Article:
I got a call from the notorious Kim Fowley one night, who was the manager and producer of the Runaways. He was a very abrasive sort of guy [but] I liked him. I got a call from him saying, “David, go check out this band. They’re living in a storage locker just a couple of blocks away from you. Go check them out and tell me what you think.” It was Guns N’ Roses, and I was just blown away. They were very disciplined when it came to the music, as crazy as they were partying all the time, but they rehearsed hours every day. And they didn’t let any of the insanity interfere with that.
The songs are fantastic and they were really good musicians. The wild thing about it was they were the real deal, and by that I mean that they were never not Guns N’ Roses, whether they were altogether or by themselves. I don’t know if it was because of this confidence they had in themselves, but it was very intoxicating. You just knew there was no way in hell this band was not going to make it.
So I wanted to manage them, and the first thing I had to do was see if I could get them a decent place to live. The storage locker was a fine place for rehearsing, not so great for living—there was no running water. But I didn’t really have the resources at that moment to be able to finance any of this. In the end, I simply wasn’t able to pull the funds together.
We’re still friends, but we parted ways—and within a year, “Appetite for Destruction” was out, and you know the rest.
After being Alice Cooper’s tour manager at a crucial moment in his career, how often do you two speak now?
Once in a while whenever he comes anywhere near L.A. or out here in the desert, where I live, I always get a phone call from his organization. And I get invited to the show because I guess Alice and his lovely wife Sheryl get a kick out of seeing me.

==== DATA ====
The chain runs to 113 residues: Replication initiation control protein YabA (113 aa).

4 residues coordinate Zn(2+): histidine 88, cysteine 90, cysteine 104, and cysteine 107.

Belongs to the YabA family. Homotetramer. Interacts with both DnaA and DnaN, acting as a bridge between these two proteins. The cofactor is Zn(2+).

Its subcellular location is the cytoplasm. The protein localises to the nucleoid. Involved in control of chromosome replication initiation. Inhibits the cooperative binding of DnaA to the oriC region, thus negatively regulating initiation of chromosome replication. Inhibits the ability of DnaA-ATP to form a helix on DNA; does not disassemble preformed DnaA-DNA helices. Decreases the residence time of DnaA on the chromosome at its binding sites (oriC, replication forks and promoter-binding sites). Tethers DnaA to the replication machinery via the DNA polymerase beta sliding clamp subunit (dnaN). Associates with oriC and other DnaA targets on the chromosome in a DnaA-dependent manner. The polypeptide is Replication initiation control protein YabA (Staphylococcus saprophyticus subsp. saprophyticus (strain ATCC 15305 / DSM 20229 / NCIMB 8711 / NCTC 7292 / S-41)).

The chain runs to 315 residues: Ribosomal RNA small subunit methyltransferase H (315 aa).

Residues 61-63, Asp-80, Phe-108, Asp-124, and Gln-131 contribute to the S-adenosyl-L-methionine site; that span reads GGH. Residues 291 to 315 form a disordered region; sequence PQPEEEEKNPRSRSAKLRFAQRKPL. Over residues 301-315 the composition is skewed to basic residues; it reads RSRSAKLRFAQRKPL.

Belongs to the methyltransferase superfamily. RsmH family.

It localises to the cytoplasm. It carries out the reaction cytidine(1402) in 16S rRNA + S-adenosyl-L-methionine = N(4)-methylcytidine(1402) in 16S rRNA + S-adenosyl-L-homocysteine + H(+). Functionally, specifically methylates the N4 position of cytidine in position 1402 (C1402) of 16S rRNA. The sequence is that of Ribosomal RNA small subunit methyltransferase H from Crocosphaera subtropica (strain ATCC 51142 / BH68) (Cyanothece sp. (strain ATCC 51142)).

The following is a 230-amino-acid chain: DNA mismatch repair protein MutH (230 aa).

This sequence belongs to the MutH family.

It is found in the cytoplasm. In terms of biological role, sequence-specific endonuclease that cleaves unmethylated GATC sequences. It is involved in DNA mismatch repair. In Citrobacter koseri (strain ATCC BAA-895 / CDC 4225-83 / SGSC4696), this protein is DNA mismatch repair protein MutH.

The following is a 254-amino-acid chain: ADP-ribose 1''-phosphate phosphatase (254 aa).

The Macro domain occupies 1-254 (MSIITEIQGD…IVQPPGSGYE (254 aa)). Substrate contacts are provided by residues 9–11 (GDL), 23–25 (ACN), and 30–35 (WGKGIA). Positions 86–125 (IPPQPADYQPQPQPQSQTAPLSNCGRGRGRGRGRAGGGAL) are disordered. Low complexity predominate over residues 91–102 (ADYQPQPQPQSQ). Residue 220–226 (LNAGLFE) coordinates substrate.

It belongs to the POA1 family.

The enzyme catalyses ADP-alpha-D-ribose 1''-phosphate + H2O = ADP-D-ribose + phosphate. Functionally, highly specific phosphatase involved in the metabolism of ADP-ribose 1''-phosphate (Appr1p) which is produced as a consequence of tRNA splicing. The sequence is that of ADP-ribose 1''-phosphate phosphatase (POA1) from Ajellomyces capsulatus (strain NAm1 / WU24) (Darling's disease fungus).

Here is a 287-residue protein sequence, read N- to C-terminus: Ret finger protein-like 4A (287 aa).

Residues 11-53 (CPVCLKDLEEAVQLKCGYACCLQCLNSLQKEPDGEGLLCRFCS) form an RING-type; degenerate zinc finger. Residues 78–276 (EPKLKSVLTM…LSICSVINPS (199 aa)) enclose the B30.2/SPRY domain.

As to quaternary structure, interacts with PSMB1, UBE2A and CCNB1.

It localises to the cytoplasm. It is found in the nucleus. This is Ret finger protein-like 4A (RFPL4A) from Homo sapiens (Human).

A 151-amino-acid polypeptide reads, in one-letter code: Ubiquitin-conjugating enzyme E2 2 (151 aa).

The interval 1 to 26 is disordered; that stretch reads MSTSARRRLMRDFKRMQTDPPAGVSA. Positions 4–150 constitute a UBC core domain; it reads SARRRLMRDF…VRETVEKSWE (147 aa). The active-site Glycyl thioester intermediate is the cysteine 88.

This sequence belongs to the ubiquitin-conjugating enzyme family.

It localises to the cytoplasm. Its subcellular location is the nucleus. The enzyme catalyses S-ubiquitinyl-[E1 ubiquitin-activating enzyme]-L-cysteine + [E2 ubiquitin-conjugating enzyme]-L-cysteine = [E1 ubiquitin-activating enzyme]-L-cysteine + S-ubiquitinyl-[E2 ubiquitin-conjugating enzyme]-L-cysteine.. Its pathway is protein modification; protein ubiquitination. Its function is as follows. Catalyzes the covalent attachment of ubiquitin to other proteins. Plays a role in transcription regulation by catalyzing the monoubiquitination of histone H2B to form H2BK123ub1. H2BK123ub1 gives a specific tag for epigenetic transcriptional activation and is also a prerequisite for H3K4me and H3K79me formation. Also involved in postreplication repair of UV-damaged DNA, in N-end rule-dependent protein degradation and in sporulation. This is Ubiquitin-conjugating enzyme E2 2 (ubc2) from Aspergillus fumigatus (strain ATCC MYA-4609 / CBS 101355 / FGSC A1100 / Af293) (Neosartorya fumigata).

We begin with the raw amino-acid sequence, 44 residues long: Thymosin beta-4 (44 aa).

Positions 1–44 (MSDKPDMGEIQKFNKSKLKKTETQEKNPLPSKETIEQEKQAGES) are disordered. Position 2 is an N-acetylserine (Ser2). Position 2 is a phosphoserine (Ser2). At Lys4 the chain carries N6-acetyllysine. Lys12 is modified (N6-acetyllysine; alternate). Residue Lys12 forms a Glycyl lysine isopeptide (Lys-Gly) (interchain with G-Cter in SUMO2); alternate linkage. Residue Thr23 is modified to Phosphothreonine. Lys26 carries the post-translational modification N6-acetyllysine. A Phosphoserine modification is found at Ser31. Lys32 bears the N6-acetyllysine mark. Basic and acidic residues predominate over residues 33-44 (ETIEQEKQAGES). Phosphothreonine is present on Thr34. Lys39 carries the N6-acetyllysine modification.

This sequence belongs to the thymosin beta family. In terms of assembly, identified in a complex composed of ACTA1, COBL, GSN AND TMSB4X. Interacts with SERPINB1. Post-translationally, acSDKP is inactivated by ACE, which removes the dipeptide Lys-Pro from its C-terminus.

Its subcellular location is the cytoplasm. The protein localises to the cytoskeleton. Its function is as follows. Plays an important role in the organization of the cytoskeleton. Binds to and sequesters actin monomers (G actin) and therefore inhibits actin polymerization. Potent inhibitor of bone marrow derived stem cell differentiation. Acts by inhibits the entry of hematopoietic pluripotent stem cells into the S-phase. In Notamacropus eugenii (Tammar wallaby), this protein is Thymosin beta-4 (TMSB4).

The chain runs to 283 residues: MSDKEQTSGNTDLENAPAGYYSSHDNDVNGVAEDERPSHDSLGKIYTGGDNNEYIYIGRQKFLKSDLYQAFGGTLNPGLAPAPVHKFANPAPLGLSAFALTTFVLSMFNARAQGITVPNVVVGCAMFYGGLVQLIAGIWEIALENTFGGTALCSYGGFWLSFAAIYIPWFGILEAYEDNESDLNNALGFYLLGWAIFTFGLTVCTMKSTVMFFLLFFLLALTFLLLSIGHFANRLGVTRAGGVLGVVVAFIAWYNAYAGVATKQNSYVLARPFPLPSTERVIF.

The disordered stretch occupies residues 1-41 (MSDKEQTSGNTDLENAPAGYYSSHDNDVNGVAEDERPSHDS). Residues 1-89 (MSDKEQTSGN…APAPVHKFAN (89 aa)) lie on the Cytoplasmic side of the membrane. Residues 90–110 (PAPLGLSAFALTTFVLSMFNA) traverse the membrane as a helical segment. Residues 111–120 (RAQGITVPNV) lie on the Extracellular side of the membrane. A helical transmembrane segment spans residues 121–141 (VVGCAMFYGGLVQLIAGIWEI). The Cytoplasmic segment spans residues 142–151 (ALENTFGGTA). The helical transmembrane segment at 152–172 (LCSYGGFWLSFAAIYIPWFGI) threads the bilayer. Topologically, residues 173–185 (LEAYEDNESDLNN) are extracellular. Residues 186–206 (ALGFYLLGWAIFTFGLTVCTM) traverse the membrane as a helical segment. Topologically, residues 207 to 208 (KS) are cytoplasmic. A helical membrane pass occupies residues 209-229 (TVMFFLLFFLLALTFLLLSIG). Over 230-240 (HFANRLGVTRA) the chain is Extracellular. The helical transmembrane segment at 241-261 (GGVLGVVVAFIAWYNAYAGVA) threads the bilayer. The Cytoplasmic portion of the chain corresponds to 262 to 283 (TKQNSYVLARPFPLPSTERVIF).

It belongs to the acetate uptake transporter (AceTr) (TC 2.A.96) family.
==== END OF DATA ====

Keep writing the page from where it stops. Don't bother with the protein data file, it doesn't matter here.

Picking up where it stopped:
Everybody is so deferential to him, and one of the things that we enjoyed doing way back when was being sort of un-deferential to each other and being good sports. I was making fun of him, saying “Listen, Sheryl, if you ever dump the old man, gimme a call.” But no one else is going to mess around with Alice like that!
He’s a great guy, and it was a wonderful experience being his tour manager. I’ve got a lot of fond memories of it all, most of which are in the book.
Tell me about your relationship with Prince.
While I was [managing] Sheila E, I saw him all the time. I think the last time I saw him was when Sheila and I parted ways. I became Sheila E’s manager because Prince went to his [own] management company, Cavallo, Ruffalo & Fargnoli, and said, “You’re going to be spending all your time managing me; go find someone to manage Sheila.”
So I somehow was deemed to be an acceptable choice. But once “Purple Rain” was finished, I guess Cavallo, Ruffalo & Fargnoli felt that they could manage Sheila E and Prince—and Prince wouldn’t mind. So that’s how I ended my management of Sheila E.
I ran into him at a disco and he gave me a big hello, and we got along pretty well, actually. Much better than most people, and I think that was because he was sort of diminutive in stature—only about 5’2”. I think he was socially very awkward, whereas Alice Cooper was a very charming and engaging kind of guy. He would go on “Hollywood Squares” and play golf with Perry Como. Prince would avoid those kinds of situations, as if it was the plague.
So Alice ruled out of love, Prince ruled out of fear, but [Prince] was always very nice to me, even though he was on a lot of occasions not very nice to almost anybody else. I think it was because he knew I had managed George Clinton, someone who he really idolized. I think it’s amazing Prince even cared what I thought about him, but in some way he did!
You did a stint in jail for dealing drugs, even though someone rather famous told you early on to stay away from them entirely.
Frankie Valli came down to the studio one night when the Happenings were recording because he was curious about this “other” New Jersey band. “Don’t do drugs! Don’t do drugs!” That was the advice he offered. I guess we didn’t get the message as clearly, but that’s all part of it.